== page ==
Diary Notes of Manuel L. Quezon

January 4, 1938 — A.M.

My previous engagement I received a large delegation of men and women headed by Commissioner Fabella and Mrs. Perez. Secretary Vargas told me that it was a committee of employees that sought this interview and I told Vargas that I would only receive a small committee of three or five at most. Upon seeing this large delegation, I reprimanded Vargas in the presence of the crowd for permitting that large delegation to come. Without permitting anybody to sit down, I asked them what they wanted and one of the fellows said that they came in the name of the people. I interrupted him at once and said “before you go any further I want you to tell me why do you think that you can speak in the name of of the Filipino people”. The man was startled and I proceeded. “This habit of speaking in the name of the people that we have here in the Philippines is getting into my nerves. Why do you think you can speak in the name of the Filipino people, how many are there in your organization? Even if you had one million, didn’t you know that we have fifteen million in the Philippines? Just see how ridiculous this assumption of speaking for the people is. De la Fuente one day takes the platform and speaks in behalf of the people and asks for something that should be done. The following day Fugoso takes the same platform and also in the name of the people asks just the opposite or says the contrary of what De la Fuente said. Now, just tell me what are the organizations that you represent here. They told me what the organizations were and at this time, having recovered my equanimity, I asked them to sit down and discuss with them the different petitions that they presented. I noticed at once their suggestion that the School Tax be not enforced. I explained to them that this was at the option of the municipal councils and that its enforcement would promote the interest of education to the extent that it would give every boy and girl of the poor opportunity to at least finish their intermediate school. That if the tax was not enforced the only people that would be benefited would be those who could be the tax. After a more detailed explanation of what the effect of the school tax would be, they realized that they were wrong in petitioning the government to postpone the enforcement of the school tax. In this connection, I told them that I was considering recommending to the National Assembly the enactment of a law which would make everybody pay a personal tax exempting only those who wanted to work but had no employment and during the time that they did not have the employment only. I told them that my idea was not to collect the same amount of tax from everybody but to classify in proportion to the ability of the man to pay. They agreed with me. Then I told them that the solution to the sole problem that we have in the Philippines will not be found in the increase of wages, in the increase of the amount spent in public works or buildings, in the creation of new industries or in the development of the natural resources. But first of all we should inculcate in the people, love of work; that in the Philippines nobody works, that those who do work don’t work as much as they should. That I do not place the blame particularly in the present generation of the Philippines because for centuries we had so little necessities that we could satisfy these necessities with little effort. And hence our ancestors lived most of the time working only a few months a year or two or three hours a day. But now we have learned to want for more things an we want to satisfy our necessities but without working more, the result being a great unbalance between the consumption and production of wealth. I told them that their petition for increase of wages when at present there is already a large number of unemployed because industries which cannot pay those wages will have to close. I told them also that one of the problems that the country faces is the monopoly of the retail trade by the Chinese and that in was inconceivable that a country like the Philippines with so many ideal people would permit foreigners to monopolize an activity which could be done by the natives also. At the end of the conference, the blind men who were dressed in fine khaki suits asked me to let them speak for they have something to present also. I did. One of them, in a fine language, said to me that they wanted to be permitted to beg publicly and in the street. I asked Mrs. Perez what we were doing for the blind and she said that they give them house rent, food for their children, and fifteen centavos a day besides for every member of the family in cash for their necessities. The blind man denied this and said that unless they could beg that they would not be able to live well. Mrs. Perez told me that these fellows even rent girls who accompany them in begging to make the people believe that they are their daughters and these girls are paid twenty five centavos a day. Well, I dismissed the proposition telling the man that this was a matter for the police and that if they beg and the police them they will have to go to jail and that I was not going to intervene.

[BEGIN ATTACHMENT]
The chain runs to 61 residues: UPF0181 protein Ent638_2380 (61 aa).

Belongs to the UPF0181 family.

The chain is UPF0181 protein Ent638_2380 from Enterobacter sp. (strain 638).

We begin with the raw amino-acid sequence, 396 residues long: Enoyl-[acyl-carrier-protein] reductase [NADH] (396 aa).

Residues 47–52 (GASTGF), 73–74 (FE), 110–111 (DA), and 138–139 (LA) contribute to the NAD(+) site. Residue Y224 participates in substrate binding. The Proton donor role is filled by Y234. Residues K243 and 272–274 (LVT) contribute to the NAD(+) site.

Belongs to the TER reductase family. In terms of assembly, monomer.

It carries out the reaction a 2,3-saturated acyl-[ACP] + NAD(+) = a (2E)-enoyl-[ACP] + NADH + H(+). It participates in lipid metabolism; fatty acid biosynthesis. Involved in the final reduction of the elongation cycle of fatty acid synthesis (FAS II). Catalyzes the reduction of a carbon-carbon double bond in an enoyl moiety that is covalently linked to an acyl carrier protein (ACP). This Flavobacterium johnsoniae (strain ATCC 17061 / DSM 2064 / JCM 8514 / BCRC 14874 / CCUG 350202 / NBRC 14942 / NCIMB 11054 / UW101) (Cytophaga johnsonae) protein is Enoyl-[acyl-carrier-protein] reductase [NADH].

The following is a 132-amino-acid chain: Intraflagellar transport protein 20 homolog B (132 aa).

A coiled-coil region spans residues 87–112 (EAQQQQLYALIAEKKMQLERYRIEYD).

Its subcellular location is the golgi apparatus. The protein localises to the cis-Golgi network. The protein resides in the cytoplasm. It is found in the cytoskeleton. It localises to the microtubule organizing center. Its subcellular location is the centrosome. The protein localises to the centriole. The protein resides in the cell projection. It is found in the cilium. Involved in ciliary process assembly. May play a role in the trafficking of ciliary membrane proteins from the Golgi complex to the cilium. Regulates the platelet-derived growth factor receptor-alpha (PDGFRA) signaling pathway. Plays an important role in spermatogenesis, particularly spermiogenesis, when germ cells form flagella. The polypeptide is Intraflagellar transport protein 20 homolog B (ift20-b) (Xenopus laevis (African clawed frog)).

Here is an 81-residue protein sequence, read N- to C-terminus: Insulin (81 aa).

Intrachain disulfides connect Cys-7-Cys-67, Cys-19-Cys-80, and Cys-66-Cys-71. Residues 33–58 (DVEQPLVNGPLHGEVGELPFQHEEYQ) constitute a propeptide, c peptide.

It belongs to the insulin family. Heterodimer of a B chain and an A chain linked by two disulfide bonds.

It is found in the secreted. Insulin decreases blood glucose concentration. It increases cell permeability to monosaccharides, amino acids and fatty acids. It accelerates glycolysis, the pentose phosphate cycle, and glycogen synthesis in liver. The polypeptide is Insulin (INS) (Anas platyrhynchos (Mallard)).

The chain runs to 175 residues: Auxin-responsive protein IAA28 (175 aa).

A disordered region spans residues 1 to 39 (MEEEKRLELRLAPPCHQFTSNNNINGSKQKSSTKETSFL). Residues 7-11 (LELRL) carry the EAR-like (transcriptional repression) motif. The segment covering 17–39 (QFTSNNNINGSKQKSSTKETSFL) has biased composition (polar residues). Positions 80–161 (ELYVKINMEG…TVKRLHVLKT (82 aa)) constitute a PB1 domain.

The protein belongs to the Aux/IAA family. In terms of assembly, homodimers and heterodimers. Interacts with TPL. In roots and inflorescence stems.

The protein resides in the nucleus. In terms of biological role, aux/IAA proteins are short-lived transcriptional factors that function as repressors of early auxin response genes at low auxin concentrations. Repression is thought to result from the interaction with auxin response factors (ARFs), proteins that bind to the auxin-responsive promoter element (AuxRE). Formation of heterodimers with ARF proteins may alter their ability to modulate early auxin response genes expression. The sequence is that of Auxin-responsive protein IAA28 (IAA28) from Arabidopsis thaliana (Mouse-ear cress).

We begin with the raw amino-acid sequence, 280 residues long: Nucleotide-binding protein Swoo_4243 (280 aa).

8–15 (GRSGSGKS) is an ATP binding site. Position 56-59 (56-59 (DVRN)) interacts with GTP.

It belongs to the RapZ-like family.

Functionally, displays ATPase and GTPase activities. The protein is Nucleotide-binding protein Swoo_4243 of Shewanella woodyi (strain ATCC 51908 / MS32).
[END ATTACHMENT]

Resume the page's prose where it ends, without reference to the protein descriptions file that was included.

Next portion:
Aboard the Casiana

Jan. 5, 1938